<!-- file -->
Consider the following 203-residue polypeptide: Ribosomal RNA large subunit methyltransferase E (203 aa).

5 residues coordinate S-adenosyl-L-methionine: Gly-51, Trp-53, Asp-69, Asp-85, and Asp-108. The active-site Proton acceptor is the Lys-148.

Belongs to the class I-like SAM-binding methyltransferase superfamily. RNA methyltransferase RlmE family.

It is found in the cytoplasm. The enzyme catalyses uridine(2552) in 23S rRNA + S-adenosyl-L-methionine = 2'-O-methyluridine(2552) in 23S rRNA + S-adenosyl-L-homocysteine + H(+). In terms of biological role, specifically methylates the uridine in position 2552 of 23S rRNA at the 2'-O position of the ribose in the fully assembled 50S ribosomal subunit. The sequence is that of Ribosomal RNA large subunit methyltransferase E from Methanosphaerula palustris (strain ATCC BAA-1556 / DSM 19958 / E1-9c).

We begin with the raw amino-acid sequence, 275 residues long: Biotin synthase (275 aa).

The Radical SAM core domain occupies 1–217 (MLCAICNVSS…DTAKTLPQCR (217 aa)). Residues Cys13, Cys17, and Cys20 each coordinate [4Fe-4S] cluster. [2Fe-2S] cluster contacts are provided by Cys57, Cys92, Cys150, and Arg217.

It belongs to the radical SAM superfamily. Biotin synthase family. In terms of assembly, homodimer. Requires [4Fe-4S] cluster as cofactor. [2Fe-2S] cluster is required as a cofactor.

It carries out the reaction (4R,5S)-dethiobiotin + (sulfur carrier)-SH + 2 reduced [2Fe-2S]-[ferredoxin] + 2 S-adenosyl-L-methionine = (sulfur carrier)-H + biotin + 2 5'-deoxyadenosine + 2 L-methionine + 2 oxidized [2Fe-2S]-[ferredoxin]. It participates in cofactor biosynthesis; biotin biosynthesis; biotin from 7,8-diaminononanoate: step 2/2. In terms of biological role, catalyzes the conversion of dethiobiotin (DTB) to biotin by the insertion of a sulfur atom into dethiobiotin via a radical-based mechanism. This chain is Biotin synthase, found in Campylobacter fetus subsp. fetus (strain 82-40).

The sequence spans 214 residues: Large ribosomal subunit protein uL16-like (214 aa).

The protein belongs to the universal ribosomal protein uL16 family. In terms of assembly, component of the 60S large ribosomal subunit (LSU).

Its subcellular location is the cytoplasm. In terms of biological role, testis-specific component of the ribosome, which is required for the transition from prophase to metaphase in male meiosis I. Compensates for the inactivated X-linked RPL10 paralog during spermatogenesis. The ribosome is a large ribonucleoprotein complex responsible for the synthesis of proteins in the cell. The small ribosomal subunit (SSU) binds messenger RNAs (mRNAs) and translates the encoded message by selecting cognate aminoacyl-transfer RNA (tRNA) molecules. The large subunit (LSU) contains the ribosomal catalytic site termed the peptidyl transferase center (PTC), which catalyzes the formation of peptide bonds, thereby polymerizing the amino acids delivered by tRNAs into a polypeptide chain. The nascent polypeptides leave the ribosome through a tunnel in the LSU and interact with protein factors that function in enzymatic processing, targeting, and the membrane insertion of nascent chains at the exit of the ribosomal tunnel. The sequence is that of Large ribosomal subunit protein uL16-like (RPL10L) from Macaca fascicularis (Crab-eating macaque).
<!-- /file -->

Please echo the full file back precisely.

Consider the following 203-residue polypeptide: Ribosomal RNA large subunit methyltransferase E (203 aa).

5 residues coordinate S-adenosyl-L-methionine: Gly-51, Trp-53, Asp-69, Asp-85, and Asp-108. The active-site Proton acceptor is the Lys-148.

Belongs to the class I-like SAM-binding methyltransferase superfamily. RNA methyltransferase RlmE family.

It is found in the cytoplasm. The enzyme catalyses uridine(2552) in 23S rRNA + S-adenosyl-L-methionine = 2'-O-methyluridine(2552) in 23S rRNA + S-adenosyl-L-homocysteine + H(+). In terms of biological role, specifically methylates the uridine in position 2552 of 23S rRNA at the 2'-O position of the ribose in the fully assembled 50S ribosomal subunit. The sequence is that of Ribosomal RNA large subunit methyltransferase E from Methanosphaerula palustris (strain ATCC BAA-1556 / DSM 19958 / E1-9c).

We begin with the raw amino-acid sequence, 275 residues long: Biotin synthase (275 aa).

The Radical SAM core domain occupies 1–217 (MLCAICNVSS…DTAKTLPQCR (217 aa)). Residues Cys13, Cys17, and Cys20 each coordinate [4Fe-4S] cluster. [2Fe-2S] cluster contacts are provided by Cys57, Cys92, Cys150, and Arg217.

It belongs to the radical SAM superfamily. Biotin synthase family. In terms of assembly, homodimer. Requires [4Fe-4S] cluster as cofactor. [2Fe-2S] cluster is required as a cofactor.

It carries out the reaction (4R,5S)-dethiobiotin + (sulfur carrier)-SH + 2 reduced [2Fe-2S]-[ferredoxin] + 2 S-adenosyl-L-methionine = (sulfur carrier)-H + biotin + 2 5'-deoxyadenosine + 2 L-methionine + 2 oxidized [2Fe-2S]-[ferredoxin]. It participates in cofactor biosynthesis; biotin biosynthesis; biotin from 7,8-diaminononanoate: step 2/2. In terms of biological role, catalyzes the conversion of dethiobiotin (DTB) to biotin by the insertion of a sulfur atom into dethiobiotin via a radical-based mechanism. This chain is Biotin synthase, found in Campylobacter fetus subsp. fetus (strain 82-40).

The sequence spans 214 residues: Large ribosomal subunit protein uL16-like (214 aa).

The protein belongs to the universal ribosomal protein uL16 family. In terms of assembly, component of the 60S large ribosomal subunit (LSU).

Its subcellular location is the cytoplasm. In terms of biological role, testis-specific component of the ribosome, which is required for the transition from prophase to metaphase in male meiosis I. Compensates for the inactivated X-linked RPL10 paralog during spermatogenesis. The ribosome is a large ribonucleoprotein complex responsible for the synthesis of proteins in the cell. The small ribosomal subunit (SSU) binds messenger RNAs (mRNAs) and translates the encoded message by selecting cognate aminoacyl-transfer RNA (tRNA) molecules. The large subunit (LSU) contains the ribosomal catalytic site termed the peptidyl transferase center (PTC), which catalyzes the formation of peptide bonds, thereby polymerizing the amino acids delivered by tRNAs into a polypeptide chain. The nascent polypeptides leave the ribosome through a tunnel in the LSU and interact with protein factors that function in enzymatic processing, targeting, and the membrane insertion of nascent chains at the exit of the ribosomal tunnel. The sequence is that of Large ribosomal subunit protein uL16-like (RPL10L) from Macaca fascicularis (Crab-eating macaque).